Software Quality ZZZzzzz … Boring!

Rob CrossEnjoy today's guest post from PSC Vice President, Rob Cross!

For over a decade PSC has analyzed and scrubbed code for quality defects. Yet, it’s almost a standing joke in the industry that software quality is still a “nice to have” and not a “need to have.” For example, we recently met with a prospective customer who, during the initial meeting, informed us that he knew his organization’s software had many flaws in it. However, sales had not been negatively impacted and customers were okay with being inconvenienced by buggy software as long as they had access to great support, where their voices could be heard and problems eventually addressed. If this example is as irritating to read as it was to write, then you have some context for what happens next.

Me: Guys, I understand you’re doing what has always been done in the past, but eventually such practices will catch up to you. Perhaps you should seize the opportunity to build more reliable and secure software. This would help you to to strengthen your brand and increase engineering productivity and efficiency, leading to higher profits and less risk.

Prospect: We’ve made investments in the past by buying several tools for our engineers, which provide us with defect information.

Me: So you have trained every engineer in how to use the tool, purchased enough licenses for all of them to access the tool, integrated use of the tool into your processes, hired an administrator for the tool, have regular training sessions for the tool, developed or subscribed to a coding standard, produced reports capturing the flow and accountability of the data throughout this process and provided management a view into this so that they can make decisions? Is that what you mean? And one more thing, how do you get a guarantee from your engineers that they will never compromise on this process?

Prospect: The reality is that we put up a good fight, but our engineers are stretched too thin. The only thing that is guaranteed around here is that our engineers will be distracted daily with fire drills from our support team to fix a critical defect found by our customers. We don’t have the time, focus or energy to do the stuff you’re talking about, but we make the best effort.

After explaining that PSC does all of the above as a turnkey solution and guarantees the results, the prospect decided that it didn't need help for now. With its next huge release scheduled for the following month, it felt that it couldn't spare the cycles.

Quality is Really Boring

I understand looking through your own code is not fun. That’s why every writer has an editor. Writers love to create new things for people to experience and hate reading their own stuff for quality or issues – but there is still a process in place for oversight. Why do we treat our software developers any differently?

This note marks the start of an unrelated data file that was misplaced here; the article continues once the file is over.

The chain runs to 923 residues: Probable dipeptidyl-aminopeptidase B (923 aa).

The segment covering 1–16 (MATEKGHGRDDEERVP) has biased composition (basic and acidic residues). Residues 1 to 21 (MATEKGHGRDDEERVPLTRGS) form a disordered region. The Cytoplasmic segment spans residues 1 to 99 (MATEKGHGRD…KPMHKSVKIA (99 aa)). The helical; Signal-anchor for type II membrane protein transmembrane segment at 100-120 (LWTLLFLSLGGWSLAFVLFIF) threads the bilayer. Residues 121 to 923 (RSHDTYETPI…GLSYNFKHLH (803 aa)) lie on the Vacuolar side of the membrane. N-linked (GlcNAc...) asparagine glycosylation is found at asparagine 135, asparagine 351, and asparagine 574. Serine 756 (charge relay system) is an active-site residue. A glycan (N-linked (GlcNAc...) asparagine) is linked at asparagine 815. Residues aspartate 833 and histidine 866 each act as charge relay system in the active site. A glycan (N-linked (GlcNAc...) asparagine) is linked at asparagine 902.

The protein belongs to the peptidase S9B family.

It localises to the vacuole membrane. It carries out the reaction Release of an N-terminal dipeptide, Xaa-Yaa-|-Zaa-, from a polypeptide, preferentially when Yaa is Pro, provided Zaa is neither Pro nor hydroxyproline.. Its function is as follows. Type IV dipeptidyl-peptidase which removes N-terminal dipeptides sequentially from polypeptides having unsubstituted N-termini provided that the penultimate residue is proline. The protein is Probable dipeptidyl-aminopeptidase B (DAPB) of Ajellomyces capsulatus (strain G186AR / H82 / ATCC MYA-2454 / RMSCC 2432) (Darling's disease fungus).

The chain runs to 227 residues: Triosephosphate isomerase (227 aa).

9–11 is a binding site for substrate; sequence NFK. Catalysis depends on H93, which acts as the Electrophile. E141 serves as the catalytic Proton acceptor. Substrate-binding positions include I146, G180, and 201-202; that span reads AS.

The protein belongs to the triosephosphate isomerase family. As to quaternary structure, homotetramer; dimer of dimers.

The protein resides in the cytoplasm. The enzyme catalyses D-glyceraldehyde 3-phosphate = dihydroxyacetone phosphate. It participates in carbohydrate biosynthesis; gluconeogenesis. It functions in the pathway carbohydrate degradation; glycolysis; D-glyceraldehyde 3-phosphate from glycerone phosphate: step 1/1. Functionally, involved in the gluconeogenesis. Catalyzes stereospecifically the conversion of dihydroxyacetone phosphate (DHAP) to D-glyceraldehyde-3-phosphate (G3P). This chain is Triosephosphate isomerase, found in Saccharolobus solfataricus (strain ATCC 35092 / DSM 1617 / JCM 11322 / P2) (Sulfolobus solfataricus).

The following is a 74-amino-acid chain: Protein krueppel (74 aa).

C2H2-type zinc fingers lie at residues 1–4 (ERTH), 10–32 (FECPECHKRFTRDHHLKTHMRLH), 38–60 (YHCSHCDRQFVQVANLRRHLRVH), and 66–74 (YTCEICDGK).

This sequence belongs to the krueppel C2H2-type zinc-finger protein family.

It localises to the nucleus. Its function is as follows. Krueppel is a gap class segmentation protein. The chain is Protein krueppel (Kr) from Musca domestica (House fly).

If you gave a software engineer the option to work on the next new “hot” release or spend the next two weeks peer reviewing software from the last release, which do you think he or she would choose?

Quality might be boring; however, its importance is core to a company’s brand in every way. In many cases, your software is your brand because it powers the products or delivers an experience your customers will remember and associate with your brand. It costs your company millions of dollars every year to acquire new customers and keep your existing ones, but you can lose them in less than one software glitch.  


It is sometimes a tortuous existence being an advocate for software quality, but life doesn’t have to be that hard. There is a company out there willing to help. If the above story sounds familiar, please give us a call.

Rob Cross
PSC, Vice President


Written by Rob Cross at 05:00

An Open Letter to Apple ... From a PSC Summer Intern


This year PSC hosted a summer intern program, which included the opportunity to participate on the blog. As the first generation that is “fully connected” from birth, these young adults consider technology as another appendage and have much higher expectations for the products they depend on on a daily basis. The post below, from one of our interns, Dorothy, gives me hope that millennials care about their data and privacy – not just having the latest must-have gadget that’s available.

Dear Apple,

The announcement about your latest update has me anxiously awaiting your latest features and software – which have always had me in awe. I hear the rumors, see the spoiler videos and honestly cannot wait until the notification icon that lets me know the update is available appears above my settings app. However, after spending the summer working for a leader in software quality and security assessments, I cannot help but have a few questions that I am now dying to ask.